LW1, this will probably be something you laugh about 10 years from now (“would you believe Ashlee threw a temper tantrum over something called “Game Pigeon?”) but for now you can just ignore her.

      3. Slow Gin Lizz*

        I wouldn’t worry too much about documenting this with HR but if she starts treating OP differently at work (which I’m sure she will), he should probably tell his supervisor about that. But honestly, no human being should ever swear at another human being just because that human being has higher priorities in their life than playing an online game with them, no matter how old they are. And an 18-year-old should know that by this point in their life.

        1. Bast*

          I am in my 30s and still have encountered people (around my own age) who throw temper tantrums when someone is not available immediately/does not respond quickly enough for their liking.

          1. Slow Gin Lizz*

            Yeah, there are many reasons why someone might throw a tantrum at an age well past when such things are socially acceptable. For instance, I’ve been reading up on neurodivergence and apparently we neurodivergents are more likely to get overloaded and have a meltdown. But that doesn’t mean that it’s okay for us to swear at our coworkers.

        2. NotAnotherManager!*

          I wouldn’t go full-blown HR, but the 18YO may need some supervisor feedback on appropriate uses of time during one’s shift and professional treatment of coworkers. They’re young and learning, but they also need feedback to do the learning part.

          Normally, I’d say that there’s no need to report on a first offense and just handle it oneself, but their constant messaging and FU message are kind of over the top and in no way appropriate to even the most casual of work environments.

      4. RIP Pillowfort*

        They may be immature and sometimes make bad decisions, but most people aren’t going to leave a voicemail cursing a co-worker out because they wouldn’t play a game with them during their shift. The stuff she’s doing sends up some orange caution flags because it’s so far outside normal social behaviors.

        I don’t think the answer is run to HR. I think you see if it blows over and if it doesn’t, deal with it from there. But treating it like “kids will be kids” is not a great plan for most things and doesn’t help people learning workplace norms. Minimum norm is that a co-worker should not be leaving you voicemails like that.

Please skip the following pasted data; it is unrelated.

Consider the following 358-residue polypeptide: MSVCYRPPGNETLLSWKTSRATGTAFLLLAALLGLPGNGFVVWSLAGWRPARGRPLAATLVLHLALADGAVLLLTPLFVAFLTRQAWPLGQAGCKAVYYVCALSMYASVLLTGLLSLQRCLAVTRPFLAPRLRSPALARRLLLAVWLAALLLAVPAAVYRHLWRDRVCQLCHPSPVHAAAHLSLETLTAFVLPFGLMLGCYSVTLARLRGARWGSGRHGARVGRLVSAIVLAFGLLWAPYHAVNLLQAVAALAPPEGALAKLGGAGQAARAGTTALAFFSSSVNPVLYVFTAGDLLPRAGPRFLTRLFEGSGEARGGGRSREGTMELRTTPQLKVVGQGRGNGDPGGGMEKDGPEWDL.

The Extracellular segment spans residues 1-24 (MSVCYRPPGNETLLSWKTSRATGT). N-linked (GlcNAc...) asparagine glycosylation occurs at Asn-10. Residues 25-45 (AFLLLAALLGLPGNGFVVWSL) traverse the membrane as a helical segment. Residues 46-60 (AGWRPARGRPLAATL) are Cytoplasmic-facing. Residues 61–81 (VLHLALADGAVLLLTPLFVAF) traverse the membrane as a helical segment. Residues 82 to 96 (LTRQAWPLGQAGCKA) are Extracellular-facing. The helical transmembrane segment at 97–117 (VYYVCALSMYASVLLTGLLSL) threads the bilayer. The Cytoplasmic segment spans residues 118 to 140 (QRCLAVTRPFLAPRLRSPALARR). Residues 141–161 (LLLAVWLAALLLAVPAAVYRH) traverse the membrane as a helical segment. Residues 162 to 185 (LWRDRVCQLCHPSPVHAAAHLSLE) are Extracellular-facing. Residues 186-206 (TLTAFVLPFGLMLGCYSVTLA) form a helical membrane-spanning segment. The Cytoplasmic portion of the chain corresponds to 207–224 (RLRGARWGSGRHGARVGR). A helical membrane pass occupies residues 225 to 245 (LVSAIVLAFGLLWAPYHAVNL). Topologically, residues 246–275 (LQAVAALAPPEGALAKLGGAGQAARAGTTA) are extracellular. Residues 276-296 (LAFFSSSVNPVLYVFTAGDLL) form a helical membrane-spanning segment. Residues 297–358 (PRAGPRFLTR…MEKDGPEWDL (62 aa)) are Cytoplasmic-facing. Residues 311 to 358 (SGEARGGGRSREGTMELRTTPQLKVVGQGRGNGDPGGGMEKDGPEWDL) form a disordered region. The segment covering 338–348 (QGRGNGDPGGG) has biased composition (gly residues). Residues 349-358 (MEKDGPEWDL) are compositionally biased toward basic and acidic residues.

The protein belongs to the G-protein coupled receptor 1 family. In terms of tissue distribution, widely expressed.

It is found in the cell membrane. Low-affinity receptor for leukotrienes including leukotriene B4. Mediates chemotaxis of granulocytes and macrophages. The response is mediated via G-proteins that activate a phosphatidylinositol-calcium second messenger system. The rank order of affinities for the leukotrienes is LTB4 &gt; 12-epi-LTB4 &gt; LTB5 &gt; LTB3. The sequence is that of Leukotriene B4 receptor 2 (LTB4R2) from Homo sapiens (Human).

1. Worldwalker*

          I’m in my 60s and I have never left a voicemail like that. Or its equivalent pre-voicemail. Nor has any co-worker left one for me, whatever their age.

          This is not a teenager problem; this is a person who wants to be treated as an adult but is acting like not just a child, but a toddler. She demanded something of another person, could not postpone gratification, could not understand that what she wanted was not appropriate for the time and place, and then threw a tantrum, followed by sulking. This is not teenage behavior. This is not behavior expected of anyone over the age of six, and children who act like that are corrected or punished.

          1. allathian*

            Yeah, this. It’s not acceptable behavior at any age. Sure, toddlers are toddlers and can’t help it. I’m not saying it’s appropriate to punish (punishment = excessive consequences) them for behavior that’s typical for their age, but it is appropriate to teach them how to do better.

            These people are legal adults. Young adults certainly, but still fully responsible for their own actions in the eyes of the law.

      5. MrsPookie*

        At that age my son was managing (GM) a retail store so just because they are young doesn’t mean they dont have work experience . It just means they have to work with idiots.

      6. not nice, don't care*

        If the game player gets this vicious about a stupid game, I imagine they are the type to continue making life hell for OP, in which case letting a manager know (or HR if the manager isn’t reasonable) could head off a lot of trouble. As for ‘just kids chill’, may you experience whatever you need to gain enlightenment on the issue.

      7. Laura*

        Nobody’s talking about going to HR. They’re just pointing out that this person isn’t behaving like a friend the OP doesn’t have to maintain a friendship with them. Which is something that applies to anybody of any age.

  5. WS*

    We just went through the BO situation with a new employee and it turned out to be her clothing, much of which she shares with her similar-aged sister. She is definitely nose-blind to it, so every now and then when she wears an affected item we have to remind her, but it’s less and less often and less of a big deal.

    1. Rebecca*

      Yep, I had a friend who always smelled bad, and it was because she didn’t wash her clothes.

      1. Sherm*

        I had a coworker like that, too. He showered regularly, but he never did laundry, instead wearing his unwashed, increasingly funky, clothes over and over. He didn’t realize he smelled until one day a visitor near where he stood said “What’s that smell??”

        So now I do wonder if OP3’s coworker thinks everything is A-OK because she showers/bathes and uses deodorant, but in reality another hygiene issue is at play.

        1. Swan*

          To be fair we shouldn’t be washing our clothes as often as we tend to do…but you’re still supposed to at least air them out (outside, in your bathroom in pointless) between wears and wash them when they get noticeably dirty or smelly!